On 13 November, Christie’s is set to auction an artwork that perfectly encapsulates the fascination wielded by René Magritte (1898-1967) over the twentieth century.

Made in 1949, it is called “L’empire des lumières” (“The Dominion of Light”).

In the painting, which is cloaked in semi-darkness, we see a block of houses lit by a few windows surrounded by trees, a street lamp illuminating the scene, but with a sky that remains as bright as day. The lower half of the painting takes place at night, while the upper half is bathed in sunshine.

Emmanuel di Donna a dealer based in New York specialized in Surrealism speaks about L’empire des Lumières. (In the video made early on  I speak about 14 paintings but there are 18 L’empire des Lumières)




This painting is one of the stars of this season’s modern art sales in New York. It is estimated at 14 million dollars.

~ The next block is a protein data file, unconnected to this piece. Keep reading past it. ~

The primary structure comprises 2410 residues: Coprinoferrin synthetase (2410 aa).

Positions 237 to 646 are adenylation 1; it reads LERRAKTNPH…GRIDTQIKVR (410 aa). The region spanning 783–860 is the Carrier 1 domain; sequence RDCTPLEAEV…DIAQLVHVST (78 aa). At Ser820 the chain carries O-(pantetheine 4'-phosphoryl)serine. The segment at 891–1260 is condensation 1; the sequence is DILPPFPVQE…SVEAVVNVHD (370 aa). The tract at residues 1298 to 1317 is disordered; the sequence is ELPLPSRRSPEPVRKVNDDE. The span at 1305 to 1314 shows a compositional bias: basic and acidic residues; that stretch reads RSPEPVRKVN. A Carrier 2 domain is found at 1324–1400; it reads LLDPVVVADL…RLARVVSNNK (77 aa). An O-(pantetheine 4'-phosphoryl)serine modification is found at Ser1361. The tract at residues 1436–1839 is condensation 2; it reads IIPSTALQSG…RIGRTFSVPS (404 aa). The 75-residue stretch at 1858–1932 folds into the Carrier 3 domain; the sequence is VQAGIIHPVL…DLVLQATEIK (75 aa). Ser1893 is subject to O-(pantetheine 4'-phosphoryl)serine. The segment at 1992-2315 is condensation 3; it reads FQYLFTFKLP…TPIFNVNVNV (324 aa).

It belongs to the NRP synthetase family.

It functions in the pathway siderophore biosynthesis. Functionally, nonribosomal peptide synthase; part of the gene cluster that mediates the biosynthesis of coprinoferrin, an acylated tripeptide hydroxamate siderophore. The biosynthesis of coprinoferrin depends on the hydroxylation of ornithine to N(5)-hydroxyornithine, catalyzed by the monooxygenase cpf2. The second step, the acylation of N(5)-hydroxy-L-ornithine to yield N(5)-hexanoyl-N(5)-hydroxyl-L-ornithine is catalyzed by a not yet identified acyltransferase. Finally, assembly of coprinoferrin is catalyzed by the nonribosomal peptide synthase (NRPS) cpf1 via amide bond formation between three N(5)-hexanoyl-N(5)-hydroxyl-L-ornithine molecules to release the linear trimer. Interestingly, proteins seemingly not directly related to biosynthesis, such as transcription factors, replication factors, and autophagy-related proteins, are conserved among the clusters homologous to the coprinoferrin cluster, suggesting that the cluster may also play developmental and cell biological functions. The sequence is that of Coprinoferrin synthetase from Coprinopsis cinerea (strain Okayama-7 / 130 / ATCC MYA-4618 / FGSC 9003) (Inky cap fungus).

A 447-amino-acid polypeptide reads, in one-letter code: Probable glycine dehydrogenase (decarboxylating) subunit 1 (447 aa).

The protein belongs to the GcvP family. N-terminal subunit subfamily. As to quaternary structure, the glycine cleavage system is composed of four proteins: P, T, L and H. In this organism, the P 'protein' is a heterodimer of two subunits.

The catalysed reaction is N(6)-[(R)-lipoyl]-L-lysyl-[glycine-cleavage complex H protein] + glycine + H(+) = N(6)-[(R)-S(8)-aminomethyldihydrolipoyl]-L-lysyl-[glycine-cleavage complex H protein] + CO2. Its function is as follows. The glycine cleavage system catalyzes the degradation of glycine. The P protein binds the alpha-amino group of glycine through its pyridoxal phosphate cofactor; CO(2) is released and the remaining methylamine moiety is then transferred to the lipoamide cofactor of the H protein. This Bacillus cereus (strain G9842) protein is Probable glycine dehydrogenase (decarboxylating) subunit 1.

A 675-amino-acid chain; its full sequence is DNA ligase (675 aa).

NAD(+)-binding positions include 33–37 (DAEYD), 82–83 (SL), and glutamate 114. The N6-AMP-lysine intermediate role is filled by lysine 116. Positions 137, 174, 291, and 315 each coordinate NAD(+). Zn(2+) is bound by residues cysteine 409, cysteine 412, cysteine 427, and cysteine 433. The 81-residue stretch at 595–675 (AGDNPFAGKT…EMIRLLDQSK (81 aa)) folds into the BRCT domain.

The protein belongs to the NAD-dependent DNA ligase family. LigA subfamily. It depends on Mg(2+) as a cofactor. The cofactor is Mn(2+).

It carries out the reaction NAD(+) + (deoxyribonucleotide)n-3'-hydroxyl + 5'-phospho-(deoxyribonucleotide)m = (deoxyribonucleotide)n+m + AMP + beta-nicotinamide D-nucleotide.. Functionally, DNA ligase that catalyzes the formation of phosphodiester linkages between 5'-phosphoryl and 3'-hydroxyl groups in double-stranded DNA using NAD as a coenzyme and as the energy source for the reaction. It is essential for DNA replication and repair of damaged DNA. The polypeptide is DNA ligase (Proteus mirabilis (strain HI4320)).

The Belgian surrealist’s record price at auction – 21 million dollars – was obtained for “La corde sensible” (“Heartstring”), a canvas dating from 1960 depicting a glass filled with clouds set in a mountain landscape.

But the second-highest price was obtained for another version of “L’empire des lumières” dating from 1952, which set a new record in 2002 at the time: 13.7 million euros. According to Artprice, since 1992 there have been no less than nine “reproductions” of “L’empire des lumières” that have gone to auction.

What can be the explanation for this?